Summary and Info
In this special issue of SAQ, a prominent group of contributors consider the vicissitudes of queer theory since its inception in the early 1990s. The issue considers what—if anything—lies at the heart of queer studies other than its interest in sexuality. With essays intended to be more reflective than scholarly, the authors contemplate the future of queer theory by meditating richly on its past. Whether viewing sexuality as the epitome of the social or of the anti-social, the essays form a sustained meditation on sex as a source of delight and trouble, as a subject of serious inquiry, and as a political conundrum.Contributors explore the interdisciplinarity of the field and its relation to other fields, such as critical race studies, feminism, and lesbian and gay studies. Several essays recall the birth of queer theory in the days of the feminist-sex wars and the first AIDS-related gay male deaths; some contributors evoke the days of the field’s infancy while others are pleased to embrace its maturity. The sheer number and breadth of the topics considered—everything from Hank Williams and the paradoxes of Native American sovereignty to the declension of atoms in the writings of Lucretius, from Henry Darger’s “naive” depiction of girls with male genitals to the experience of being single or of falling asleep—reflect the continuing power of queer theory a generation after its inception.Contributors Lauren BerlantMichael CobbAnn CvetkovichLee EdelmanRichard Thompson FordCarla FrecceroElizabeth FreemanJonathan GoldbergJanet HalleyNeville HoadJoseph LitvakMichael MoonJos? Esteban Mu?ozJeff NunokawaAndrew ParkerElizabeth A. PovinelliRichard RambussErica RandBethany SchneiderEve Kosofsky SedgwickKate Thomas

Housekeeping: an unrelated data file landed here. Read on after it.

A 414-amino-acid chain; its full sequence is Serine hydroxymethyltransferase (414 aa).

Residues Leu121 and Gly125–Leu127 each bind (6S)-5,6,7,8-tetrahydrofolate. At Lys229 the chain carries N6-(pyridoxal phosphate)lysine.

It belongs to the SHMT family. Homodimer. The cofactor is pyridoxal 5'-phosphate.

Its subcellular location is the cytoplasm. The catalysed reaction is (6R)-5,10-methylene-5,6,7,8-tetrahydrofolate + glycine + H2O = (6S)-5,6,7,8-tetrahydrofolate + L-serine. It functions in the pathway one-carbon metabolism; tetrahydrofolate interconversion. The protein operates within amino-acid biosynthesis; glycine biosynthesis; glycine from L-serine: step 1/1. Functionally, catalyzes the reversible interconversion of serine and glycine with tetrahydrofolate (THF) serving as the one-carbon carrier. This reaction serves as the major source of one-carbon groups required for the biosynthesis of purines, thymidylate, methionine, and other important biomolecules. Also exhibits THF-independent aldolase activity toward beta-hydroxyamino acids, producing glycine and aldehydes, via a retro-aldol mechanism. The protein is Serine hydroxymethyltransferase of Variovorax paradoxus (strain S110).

More About the Author
Keith M. Ashman, (born 13 December 1963) is a British theoretical astrophysicist, educated at St. Albans School, Hertfordshire, and Queen Mary College (Bachelor's), University of London (PhD).
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